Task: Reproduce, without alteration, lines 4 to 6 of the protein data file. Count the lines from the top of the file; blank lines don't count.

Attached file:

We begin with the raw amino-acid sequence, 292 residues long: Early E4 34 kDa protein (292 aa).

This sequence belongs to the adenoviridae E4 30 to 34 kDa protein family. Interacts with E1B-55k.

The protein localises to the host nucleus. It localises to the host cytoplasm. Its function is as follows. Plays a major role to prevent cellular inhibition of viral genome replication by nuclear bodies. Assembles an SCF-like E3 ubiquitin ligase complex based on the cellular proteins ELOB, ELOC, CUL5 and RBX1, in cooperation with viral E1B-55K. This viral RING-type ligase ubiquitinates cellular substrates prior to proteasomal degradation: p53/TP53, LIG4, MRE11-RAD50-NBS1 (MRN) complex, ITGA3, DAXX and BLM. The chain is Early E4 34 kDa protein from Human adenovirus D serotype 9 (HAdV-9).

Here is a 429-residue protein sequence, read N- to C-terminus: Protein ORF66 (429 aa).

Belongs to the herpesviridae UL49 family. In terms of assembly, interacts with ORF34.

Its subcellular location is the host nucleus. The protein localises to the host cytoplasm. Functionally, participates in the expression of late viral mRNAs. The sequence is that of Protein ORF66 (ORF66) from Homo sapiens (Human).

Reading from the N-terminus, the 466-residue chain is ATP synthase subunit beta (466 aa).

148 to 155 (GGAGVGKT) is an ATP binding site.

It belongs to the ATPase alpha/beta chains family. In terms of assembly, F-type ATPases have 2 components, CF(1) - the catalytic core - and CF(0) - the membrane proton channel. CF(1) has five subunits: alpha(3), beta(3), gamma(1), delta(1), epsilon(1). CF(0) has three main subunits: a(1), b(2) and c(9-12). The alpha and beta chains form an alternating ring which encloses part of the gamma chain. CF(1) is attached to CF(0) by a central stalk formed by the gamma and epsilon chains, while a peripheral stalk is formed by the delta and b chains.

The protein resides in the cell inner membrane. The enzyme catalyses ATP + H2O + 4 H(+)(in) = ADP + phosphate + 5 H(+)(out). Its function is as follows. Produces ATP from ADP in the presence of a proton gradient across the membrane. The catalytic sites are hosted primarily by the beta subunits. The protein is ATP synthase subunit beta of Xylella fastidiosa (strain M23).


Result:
Here is a 429-residue protein sequence, read N- to C-terminus: Protein ORF66 (429 aa).

Belongs to the herpesviridae UL49 family. In terms of assembly, interacts with ORF34.

Its subcellular location is the host nucleus. The protein localises to the host cytoplasm. Functionally, participates in the expression of late viral mRNAs. The sequence is that of Protein ORF66 (ORF66) from Homo sapiens (Human).